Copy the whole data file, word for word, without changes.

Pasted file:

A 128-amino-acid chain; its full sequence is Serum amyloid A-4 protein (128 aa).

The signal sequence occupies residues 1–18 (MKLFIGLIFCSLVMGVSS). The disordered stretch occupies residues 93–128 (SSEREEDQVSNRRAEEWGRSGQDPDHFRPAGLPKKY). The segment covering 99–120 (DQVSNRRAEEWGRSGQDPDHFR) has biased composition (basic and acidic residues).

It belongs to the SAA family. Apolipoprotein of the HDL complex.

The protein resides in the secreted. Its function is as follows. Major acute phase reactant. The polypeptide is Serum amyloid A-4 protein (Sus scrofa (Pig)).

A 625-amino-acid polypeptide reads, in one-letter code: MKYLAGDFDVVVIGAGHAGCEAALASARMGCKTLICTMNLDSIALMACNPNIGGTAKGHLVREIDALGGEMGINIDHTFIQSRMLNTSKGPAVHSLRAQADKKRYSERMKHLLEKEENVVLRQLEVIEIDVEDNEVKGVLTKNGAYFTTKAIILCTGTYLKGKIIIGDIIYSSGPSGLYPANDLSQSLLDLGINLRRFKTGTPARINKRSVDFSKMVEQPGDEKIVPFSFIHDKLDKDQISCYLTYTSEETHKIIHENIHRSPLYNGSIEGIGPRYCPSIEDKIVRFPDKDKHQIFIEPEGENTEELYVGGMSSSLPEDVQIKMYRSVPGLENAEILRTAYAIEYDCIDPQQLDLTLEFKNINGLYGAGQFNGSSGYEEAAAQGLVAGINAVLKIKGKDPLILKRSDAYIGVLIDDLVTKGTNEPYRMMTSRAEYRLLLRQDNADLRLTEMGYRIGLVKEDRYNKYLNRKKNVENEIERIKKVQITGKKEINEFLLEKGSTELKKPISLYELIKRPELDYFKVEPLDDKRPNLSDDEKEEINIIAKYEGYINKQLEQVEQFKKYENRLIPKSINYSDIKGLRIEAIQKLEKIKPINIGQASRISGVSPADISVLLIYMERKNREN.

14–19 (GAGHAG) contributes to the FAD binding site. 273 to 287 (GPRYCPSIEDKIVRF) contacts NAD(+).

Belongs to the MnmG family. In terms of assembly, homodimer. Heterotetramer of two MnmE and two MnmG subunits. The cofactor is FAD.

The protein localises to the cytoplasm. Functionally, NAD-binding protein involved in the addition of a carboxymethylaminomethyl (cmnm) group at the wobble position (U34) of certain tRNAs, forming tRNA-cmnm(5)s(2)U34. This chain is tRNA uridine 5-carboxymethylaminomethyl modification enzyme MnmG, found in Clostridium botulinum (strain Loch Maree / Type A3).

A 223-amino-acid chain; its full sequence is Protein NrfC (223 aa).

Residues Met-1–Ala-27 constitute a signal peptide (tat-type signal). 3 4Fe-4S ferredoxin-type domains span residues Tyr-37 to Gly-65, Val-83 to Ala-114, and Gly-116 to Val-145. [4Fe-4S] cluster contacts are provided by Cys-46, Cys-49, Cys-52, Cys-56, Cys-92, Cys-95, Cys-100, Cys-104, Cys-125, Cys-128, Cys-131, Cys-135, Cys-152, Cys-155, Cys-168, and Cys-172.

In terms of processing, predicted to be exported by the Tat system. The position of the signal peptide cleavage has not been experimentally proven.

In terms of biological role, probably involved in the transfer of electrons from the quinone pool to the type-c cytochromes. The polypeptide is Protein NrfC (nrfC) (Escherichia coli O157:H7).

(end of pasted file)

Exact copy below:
A 128-amino-acid chain; its full sequence is Serum amyloid A-4 protein (128 aa).

The signal sequence occupies residues 1–18 (MKLFIGLIFCSLVMGVSS). The disordered stretch occupies residues 93–128 (SSEREEDQVSNRRAEEWGRSGQDPDHFRPAGLPKKY). The segment covering 99–120 (DQVSNRRAEEWGRSGQDPDHFR) has biased composition (basic and acidic residues).

It belongs to the SAA family. Apolipoprotein of the HDL complex.

The protein resides in the secreted. Its function is as follows. Major acute phase reactant. The polypeptide is Serum amyloid A-4 protein (Sus scrofa (Pig)).

A 625-amino-acid polypeptide reads, in one-letter code: MKYLAGDFDVVVIGAGHAGCEAALASARMGCKTLICTMNLDSIALMACNPNIGGTAKGHLVREIDALGGEMGINIDHTFIQSRMLNTSKGPAVHSLRAQADKKRYSERMKHLLEKEENVVLRQLEVIEIDVEDNEVKGVLTKNGAYFTTKAIILCTGTYLKGKIIIGDIIYSSGPSGLYPANDLSQSLLDLGINLRRFKTGTPARINKRSVDFSKMVEQPGDEKIVPFSFIHDKLDKDQISCYLTYTSEETHKIIHENIHRSPLYNGSIEGIGPRYCPSIEDKIVRFPDKDKHQIFIEPEGENTEELYVGGMSSSLPEDVQIKMYRSVPGLENAEILRTAYAIEYDCIDPQQLDLTLEFKNINGLYGAGQFNGSSGYEEAAAQGLVAGINAVLKIKGKDPLILKRSDAYIGVLIDDLVTKGTNEPYRMMTSRAEYRLLLRQDNADLRLTEMGYRIGLVKEDRYNKYLNRKKNVENEIERIKKVQITGKKEINEFLLEKGSTELKKPISLYELIKRPELDYFKVEPLDDKRPNLSDDEKEEINIIAKYEGYINKQLEQVEQFKKYENRLIPKSINYSDIKGLRIEAIQKLEKIKPINIGQASRISGVSPADISVLLIYMERKNREN.

14–19 (GAGHAG) contributes to the FAD binding site. 273 to 287 (GPRYCPSIEDKIVRF) contacts NAD(+).

Belongs to the MnmG family. In terms of assembly, homodimer. Heterotetramer of two MnmE and two MnmG subunits. The cofactor is FAD.

The protein localises to the cytoplasm. Functionally, NAD-binding protein involved in the addition of a carboxymethylaminomethyl (cmnm) group at the wobble position (U34) of certain tRNAs, forming tRNA-cmnm(5)s(2)U34. This chain is tRNA uridine 5-carboxymethylaminomethyl modification enzyme MnmG, found in Clostridium botulinum (strain Loch Maree / Type A3).

A 223-amino-acid chain; its full sequence is Protein NrfC (223 aa).

Residues Met-1–Ala-27 constitute a signal peptide (tat-type signal). 3 4Fe-4S ferredoxin-type domains span residues Tyr-37 to Gly-65, Val-83 to Ala-114, and Gly-116 to Val-145. [4Fe-4S] cluster contacts are provided by Cys-46, Cys-49, Cys-52, Cys-56, Cys-92, Cys-95, Cys-100, Cys-104, Cys-125, Cys-128, Cys-131, Cys-135, Cys-152, Cys-155, Cys-168, and Cys-172.

In terms of processing, predicted to be exported by the Tat system. The position of the signal peptide cleavage has not been experimentally proven.

In terms of biological role, probably involved in the transfer of electrons from the quinone pool to the type-c cytochromes. The polypeptide is Protein NrfC (nrfC) (Escherichia coli O157:H7).